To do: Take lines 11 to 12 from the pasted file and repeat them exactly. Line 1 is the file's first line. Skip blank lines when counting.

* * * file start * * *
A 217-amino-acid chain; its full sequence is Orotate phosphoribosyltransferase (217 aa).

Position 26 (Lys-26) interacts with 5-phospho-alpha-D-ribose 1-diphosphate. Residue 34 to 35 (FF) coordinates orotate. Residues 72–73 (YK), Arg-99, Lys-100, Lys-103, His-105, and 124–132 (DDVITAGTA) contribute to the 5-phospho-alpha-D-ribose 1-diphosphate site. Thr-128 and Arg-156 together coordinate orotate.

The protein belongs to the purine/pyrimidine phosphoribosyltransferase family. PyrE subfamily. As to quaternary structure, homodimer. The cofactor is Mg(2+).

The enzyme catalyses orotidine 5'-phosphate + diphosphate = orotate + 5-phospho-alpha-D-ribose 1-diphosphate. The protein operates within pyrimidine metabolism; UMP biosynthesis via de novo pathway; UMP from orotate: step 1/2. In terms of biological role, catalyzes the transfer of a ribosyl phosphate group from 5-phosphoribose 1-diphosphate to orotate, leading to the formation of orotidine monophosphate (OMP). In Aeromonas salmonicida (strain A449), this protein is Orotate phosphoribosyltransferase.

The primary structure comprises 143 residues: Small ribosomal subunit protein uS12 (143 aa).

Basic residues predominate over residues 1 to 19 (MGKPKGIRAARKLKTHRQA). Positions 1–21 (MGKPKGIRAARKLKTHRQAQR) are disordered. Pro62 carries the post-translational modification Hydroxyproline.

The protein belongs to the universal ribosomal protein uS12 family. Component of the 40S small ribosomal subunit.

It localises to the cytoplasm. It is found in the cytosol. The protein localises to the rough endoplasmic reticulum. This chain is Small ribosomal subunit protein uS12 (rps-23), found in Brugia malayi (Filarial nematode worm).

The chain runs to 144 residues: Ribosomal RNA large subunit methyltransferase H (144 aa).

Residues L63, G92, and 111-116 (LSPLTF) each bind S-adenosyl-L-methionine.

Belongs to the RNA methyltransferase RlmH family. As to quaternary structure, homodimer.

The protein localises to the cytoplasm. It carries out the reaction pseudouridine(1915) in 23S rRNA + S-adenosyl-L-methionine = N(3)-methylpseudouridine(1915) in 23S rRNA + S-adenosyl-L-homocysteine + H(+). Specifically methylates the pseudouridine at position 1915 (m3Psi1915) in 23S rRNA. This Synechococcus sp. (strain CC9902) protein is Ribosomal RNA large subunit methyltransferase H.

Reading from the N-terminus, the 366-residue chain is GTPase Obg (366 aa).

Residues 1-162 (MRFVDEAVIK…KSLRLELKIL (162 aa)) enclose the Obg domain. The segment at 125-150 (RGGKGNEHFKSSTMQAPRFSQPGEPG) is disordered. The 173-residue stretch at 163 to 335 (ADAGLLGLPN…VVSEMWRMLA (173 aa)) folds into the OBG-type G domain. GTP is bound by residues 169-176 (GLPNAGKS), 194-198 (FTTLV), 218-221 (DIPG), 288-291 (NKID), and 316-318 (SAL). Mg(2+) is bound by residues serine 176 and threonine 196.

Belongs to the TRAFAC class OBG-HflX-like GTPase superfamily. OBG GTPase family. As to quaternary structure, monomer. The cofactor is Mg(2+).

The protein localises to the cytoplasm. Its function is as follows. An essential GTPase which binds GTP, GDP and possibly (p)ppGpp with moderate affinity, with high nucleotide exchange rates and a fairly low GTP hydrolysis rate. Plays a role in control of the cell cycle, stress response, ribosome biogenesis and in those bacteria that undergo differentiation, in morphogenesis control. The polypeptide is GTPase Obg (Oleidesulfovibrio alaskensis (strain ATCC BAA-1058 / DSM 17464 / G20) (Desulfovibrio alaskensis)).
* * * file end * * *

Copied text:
Belongs to the RNA methyltransferase RlmH family. As to quaternary structure, homodimer.

The protein localises to the cytoplasm. It carries out the reaction pseudouridine(1915) in 23S rRNA + S-adenosyl-L-methionine = N(3)-methylpseudouridine(1915) in 23S rRNA + S-adenosyl-L-homocysteine + H(+). Specifically methylates the pseudouridine at position 1915 (m3Psi1915) in 23S rRNA. This Synechococcus sp. (strain CC9902) protein is Ribosomal RNA large subunit methyltransferase H.